A line stuck out at me from Jenn Shapland’s recent (and excellent) work on the life of Carson McCullers
[He was] a writer who never wrote.
(In regards to Carson’s husband Reeves McCullers)
A writer who never wrote. A writer who never wrote. I would not want to be remembered that way, but I very well could be. I find refuge in language during certain rocky junctures but when the waters are calm I get lulled, I get lazy- as I recall- It’s a little difficult to remember, because recent years have been so challenging. My writing shelved not because of sloth but because I’m trying to keep the goddamn ship afloat.
Notebook scribbles. She was a writer of notebook scribbles.
My son is medically complex. My daughter is dynamic and active. My kids need me but I need this. So I will keep finding ways to arrive to the page, to express and explore and fumble and reach and keep doing whatever it is that we writers do.
Her first tooth erupted on Saturday after a prelude of drool and night nursing. She is six months old, it seems too fast, but isn’t that the way it always is? For every new milestone represents a loss as well as a gain. She’s a different baby this week than she was last week. She is the river I can never swim in twice, the shifting clouds, the unfurling leaf. I gasp as I smile, I embrace the new child I meet while I long to hold her a bit longer as she is, to keep her small.
Perhaps it’s the curse of an older mother. We know the heartache of loss, and these mini ones sting old wounds. I’ll never know what kind of mom I would have been in my twenties, but I suspect more like my own, with a sunny optimism that pushes away the painful realizations. Or maybe not. Maybe it is part of me, this longing to have things be as they are, yet also different. Maybe Mom experienced some of these feelings too, but I can’t ask her, and she never would have shared with anyone if she did, for she kept close vigilance over her darker thoughts and generally did not give them the dignity of breath. I can only go my memory of her and her words, spotty and inaccurate as that can be:
Do you miss me being a baby?
No. I always feel like I love the age that you are. It’s fun watching you grow up. Plus babies are a ton of work.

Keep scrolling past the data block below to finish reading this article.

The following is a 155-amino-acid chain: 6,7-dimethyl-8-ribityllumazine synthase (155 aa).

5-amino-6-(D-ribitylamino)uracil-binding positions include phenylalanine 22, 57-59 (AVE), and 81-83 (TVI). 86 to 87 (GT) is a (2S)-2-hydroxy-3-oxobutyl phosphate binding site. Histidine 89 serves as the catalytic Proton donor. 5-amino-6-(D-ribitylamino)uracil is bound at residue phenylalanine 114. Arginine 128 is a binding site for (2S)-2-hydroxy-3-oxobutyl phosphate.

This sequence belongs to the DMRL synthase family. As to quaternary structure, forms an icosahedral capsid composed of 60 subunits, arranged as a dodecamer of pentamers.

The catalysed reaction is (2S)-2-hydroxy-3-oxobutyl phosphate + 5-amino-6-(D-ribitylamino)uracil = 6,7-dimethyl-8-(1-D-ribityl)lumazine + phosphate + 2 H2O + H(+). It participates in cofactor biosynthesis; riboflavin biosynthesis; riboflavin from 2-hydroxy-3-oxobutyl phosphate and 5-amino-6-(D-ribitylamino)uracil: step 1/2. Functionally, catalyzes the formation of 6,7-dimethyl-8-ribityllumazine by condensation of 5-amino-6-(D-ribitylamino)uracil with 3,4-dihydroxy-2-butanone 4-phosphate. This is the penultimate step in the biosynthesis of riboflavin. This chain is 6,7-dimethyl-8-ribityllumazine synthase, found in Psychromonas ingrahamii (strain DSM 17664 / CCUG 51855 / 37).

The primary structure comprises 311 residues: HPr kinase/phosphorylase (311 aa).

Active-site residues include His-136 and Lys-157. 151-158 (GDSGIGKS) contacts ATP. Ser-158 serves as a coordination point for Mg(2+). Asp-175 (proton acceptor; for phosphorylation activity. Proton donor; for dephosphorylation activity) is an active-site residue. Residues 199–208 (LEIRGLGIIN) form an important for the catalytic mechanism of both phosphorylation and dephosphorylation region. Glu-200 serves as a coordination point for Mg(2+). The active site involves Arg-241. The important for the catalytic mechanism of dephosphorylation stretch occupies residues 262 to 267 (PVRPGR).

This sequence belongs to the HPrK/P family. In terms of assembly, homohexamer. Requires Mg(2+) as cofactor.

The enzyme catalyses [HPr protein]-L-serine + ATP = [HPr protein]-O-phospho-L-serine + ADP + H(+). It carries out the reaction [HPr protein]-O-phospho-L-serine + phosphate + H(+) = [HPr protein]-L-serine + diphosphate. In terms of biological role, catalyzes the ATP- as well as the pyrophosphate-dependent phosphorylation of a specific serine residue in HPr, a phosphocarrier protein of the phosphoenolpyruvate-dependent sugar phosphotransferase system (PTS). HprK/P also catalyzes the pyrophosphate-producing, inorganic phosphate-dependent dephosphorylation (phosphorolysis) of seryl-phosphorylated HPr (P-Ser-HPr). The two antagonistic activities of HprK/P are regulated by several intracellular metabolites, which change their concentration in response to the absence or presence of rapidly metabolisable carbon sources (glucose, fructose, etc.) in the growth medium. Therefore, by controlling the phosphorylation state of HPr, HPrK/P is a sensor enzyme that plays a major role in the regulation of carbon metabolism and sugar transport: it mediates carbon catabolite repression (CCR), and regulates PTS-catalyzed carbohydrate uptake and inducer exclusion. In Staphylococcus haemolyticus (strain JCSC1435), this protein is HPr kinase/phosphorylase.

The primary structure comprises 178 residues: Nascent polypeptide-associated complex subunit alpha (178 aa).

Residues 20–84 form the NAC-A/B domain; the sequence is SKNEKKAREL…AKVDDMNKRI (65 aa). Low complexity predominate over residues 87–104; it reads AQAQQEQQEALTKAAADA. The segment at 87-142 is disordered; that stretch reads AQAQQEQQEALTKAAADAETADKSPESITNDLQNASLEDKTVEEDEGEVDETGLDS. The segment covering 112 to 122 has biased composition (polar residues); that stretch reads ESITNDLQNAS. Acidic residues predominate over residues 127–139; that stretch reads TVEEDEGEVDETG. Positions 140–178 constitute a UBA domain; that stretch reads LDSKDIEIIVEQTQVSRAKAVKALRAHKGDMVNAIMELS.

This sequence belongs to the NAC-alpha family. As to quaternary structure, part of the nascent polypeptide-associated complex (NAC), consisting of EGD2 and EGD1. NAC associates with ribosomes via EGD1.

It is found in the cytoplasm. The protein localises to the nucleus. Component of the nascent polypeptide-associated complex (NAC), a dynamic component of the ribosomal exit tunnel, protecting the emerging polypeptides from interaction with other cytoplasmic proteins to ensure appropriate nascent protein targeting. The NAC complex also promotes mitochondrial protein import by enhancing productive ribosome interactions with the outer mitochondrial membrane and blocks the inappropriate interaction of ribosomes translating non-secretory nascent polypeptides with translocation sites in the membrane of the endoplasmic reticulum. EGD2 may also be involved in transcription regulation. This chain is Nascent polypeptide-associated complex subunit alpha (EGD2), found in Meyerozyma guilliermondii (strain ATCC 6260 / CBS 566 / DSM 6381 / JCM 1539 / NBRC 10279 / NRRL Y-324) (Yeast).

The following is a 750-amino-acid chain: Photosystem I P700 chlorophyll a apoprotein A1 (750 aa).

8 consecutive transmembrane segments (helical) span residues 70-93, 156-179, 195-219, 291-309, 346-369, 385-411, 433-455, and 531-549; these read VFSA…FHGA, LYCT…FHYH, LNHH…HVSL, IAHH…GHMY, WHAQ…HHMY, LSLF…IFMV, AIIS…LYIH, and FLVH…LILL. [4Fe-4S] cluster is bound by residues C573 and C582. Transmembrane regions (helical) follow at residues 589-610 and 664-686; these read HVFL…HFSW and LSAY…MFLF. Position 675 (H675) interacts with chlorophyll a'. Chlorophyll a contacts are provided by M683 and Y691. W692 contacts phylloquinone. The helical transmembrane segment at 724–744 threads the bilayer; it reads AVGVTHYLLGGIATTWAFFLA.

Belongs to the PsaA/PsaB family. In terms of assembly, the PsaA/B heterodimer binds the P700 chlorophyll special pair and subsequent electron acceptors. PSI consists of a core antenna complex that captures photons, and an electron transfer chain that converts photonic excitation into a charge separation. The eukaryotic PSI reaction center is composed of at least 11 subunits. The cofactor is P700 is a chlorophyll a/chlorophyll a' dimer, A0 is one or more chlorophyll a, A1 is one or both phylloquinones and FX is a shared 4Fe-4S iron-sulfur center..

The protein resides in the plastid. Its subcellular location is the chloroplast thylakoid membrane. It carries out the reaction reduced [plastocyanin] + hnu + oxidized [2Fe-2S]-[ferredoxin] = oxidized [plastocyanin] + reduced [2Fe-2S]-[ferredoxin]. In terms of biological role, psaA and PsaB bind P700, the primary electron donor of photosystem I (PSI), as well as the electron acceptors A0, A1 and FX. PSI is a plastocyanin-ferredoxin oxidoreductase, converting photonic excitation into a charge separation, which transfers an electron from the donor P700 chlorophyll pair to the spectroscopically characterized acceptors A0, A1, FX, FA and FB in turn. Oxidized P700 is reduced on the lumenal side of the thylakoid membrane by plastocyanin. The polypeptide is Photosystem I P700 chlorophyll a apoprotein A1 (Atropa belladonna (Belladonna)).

Well, then. Was she protecting me? Giving me the answer I wanted to hear? Or was that really her truth?
I guess I want to shield J from my sorrows, the twingy sadness that comes with every leap forward. I want her to feel my love like sunshine, warm and shining, not heavy or mournful. Her victories we can share but my grief will be my own to hold.
If I were to claim any part of her as my favorite, it might be her hands. They dance when she is alert, fingers waving,coaxing the air into becoming her own invisible instrument. When she is startled they bunch up into tight fists and she gives them a shake or two. Often a finger or five can be found in her mouth, shiny with drool. Lately she has started to explore the opening and closing of her hands. She touches fabric or skin or anything really, and her little starfish fingers joyfully leap forward only to immediately spring back to nestle her palm again. Open close, open close. And sweetest gestures of all happen during nursing, as more frenzied activity slow to sweet caresses. She feeds quietly, eyes closed and gracefully, ever so gently traces her fingertips along the outside of my breast, my sternum, my chin. The very light touch of her fingers, so tiny, not yet hardened by life’s labor, feels more like a brushing of butterfly wings than the touch of a human, but here she is, real and mine. 6 months after her birth I still check her breathing while she sleeps. You are okay? You are okay.